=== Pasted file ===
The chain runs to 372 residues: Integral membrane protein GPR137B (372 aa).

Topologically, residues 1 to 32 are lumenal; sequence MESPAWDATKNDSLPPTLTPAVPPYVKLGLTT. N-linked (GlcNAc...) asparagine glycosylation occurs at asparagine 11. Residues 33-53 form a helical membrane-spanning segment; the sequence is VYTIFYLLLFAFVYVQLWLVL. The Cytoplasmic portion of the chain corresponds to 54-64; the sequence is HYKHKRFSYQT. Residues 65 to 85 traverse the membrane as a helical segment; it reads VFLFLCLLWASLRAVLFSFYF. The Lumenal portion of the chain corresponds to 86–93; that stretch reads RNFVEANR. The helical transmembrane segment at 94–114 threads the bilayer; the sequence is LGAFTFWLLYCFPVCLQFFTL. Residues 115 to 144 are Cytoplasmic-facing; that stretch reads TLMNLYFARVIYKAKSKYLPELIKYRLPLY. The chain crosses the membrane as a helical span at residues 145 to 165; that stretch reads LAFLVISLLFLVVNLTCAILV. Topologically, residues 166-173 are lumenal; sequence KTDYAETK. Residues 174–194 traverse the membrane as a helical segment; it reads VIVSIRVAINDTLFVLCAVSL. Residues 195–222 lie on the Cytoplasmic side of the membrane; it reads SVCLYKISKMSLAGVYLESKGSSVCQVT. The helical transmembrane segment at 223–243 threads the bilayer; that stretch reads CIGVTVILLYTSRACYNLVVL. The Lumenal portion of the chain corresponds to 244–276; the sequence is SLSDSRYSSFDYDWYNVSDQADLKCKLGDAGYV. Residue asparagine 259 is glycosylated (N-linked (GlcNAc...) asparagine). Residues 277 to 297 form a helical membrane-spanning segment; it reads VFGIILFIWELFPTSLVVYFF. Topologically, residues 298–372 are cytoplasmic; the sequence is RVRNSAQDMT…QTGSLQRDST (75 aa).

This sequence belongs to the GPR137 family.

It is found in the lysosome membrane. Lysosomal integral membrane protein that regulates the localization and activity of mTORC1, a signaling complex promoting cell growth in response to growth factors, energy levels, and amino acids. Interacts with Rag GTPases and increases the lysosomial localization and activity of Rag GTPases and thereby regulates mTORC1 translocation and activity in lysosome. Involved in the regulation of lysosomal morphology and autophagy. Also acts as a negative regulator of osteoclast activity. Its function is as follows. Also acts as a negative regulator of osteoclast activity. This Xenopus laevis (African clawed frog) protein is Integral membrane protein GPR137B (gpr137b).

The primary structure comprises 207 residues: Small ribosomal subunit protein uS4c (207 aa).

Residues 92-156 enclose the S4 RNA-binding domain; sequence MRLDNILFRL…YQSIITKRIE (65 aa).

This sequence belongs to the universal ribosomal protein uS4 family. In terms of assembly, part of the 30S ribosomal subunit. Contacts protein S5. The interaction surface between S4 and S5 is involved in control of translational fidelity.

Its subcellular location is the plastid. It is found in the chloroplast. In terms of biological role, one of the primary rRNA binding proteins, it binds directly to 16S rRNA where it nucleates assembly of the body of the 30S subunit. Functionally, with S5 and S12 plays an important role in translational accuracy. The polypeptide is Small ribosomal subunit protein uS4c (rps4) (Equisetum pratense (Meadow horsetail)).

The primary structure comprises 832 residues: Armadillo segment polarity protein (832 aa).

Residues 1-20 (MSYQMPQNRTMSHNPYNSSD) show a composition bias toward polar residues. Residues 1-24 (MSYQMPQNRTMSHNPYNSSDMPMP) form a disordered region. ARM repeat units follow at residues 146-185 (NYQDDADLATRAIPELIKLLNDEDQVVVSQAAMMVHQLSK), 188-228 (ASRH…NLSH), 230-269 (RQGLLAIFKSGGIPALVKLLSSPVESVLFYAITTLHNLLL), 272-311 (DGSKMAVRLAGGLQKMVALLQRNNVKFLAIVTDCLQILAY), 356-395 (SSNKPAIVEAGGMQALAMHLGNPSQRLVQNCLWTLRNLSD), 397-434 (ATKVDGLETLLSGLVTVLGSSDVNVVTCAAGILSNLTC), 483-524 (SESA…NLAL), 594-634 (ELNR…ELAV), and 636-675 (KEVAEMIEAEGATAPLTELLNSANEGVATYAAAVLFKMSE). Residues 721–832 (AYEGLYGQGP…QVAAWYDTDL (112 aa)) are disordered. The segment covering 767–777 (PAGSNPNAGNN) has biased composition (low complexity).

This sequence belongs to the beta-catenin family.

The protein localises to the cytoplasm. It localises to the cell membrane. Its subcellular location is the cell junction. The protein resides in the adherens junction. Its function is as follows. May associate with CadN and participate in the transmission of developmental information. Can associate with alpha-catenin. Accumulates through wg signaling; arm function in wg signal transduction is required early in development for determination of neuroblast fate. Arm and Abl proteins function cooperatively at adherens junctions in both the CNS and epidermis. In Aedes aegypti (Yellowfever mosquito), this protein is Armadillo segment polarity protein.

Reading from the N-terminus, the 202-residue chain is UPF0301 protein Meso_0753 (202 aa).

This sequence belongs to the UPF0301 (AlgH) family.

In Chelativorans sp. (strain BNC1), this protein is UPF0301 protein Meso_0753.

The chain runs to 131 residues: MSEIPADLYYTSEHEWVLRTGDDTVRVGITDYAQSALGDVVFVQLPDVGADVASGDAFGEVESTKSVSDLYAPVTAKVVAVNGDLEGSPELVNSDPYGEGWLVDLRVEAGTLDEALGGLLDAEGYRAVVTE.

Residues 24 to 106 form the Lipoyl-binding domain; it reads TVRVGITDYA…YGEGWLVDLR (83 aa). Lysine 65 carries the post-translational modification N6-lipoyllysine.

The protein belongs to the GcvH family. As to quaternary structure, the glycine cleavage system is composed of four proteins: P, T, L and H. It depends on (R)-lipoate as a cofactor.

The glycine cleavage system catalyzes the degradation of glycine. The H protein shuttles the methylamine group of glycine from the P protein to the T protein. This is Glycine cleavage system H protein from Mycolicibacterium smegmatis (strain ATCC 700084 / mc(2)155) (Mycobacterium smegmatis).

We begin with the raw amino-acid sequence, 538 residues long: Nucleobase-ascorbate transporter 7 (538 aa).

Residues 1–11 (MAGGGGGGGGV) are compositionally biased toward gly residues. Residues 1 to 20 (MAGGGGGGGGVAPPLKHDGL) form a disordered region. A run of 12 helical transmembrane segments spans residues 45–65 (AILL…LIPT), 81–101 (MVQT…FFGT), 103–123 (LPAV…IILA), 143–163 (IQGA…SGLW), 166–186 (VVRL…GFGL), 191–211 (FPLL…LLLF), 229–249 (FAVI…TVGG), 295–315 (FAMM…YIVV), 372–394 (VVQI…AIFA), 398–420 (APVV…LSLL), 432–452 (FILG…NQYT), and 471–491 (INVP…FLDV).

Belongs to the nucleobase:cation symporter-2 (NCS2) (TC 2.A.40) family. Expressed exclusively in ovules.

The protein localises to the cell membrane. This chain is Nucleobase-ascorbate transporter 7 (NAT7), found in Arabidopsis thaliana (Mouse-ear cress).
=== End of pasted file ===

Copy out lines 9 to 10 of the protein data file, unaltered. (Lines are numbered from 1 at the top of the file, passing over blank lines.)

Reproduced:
The primary structure comprises 832 residues: Armadillo segment polarity protein (832 aa).

Residues 1-20 (MSYQMPQNRTMSHNPYNSSD) show a composition bias toward polar residues. Residues 1-24 (MSYQMPQNRTMSHNPYNSSDMPMP) form a disordered region. ARM repeat units follow at residues 146-185 (NYQDDADLATRAIPELIKLLNDEDQVVVSQAAMMVHQLSK), 188-228 (ASRH…NLSH), 230-269 (RQGLLAIFKSGGIPALVKLLSSPVESVLFYAITTLHNLLL), 272-311 (DGSKMAVRLAGGLQKMVALLQRNNVKFLAIVTDCLQILAY), 356-395 (SSNKPAIVEAGGMQALAMHLGNPSQRLVQNCLWTLRNLSD), 397-434 (ATKVDGLETLLSGLVTVLGSSDVNVVTCAAGILSNLTC), 483-524 (SESA…NLAL), 594-634 (ELNR…ELAV), and 636-675 (KEVAEMIEAEGATAPLTELLNSANEGVATYAAAVLFKMSE). Residues 721–832 (AYEGLYGQGP…QVAAWYDTDL (112 aa)) are disordered. The segment covering 767–777 (PAGSNPNAGNN) has biased composition (low complexity).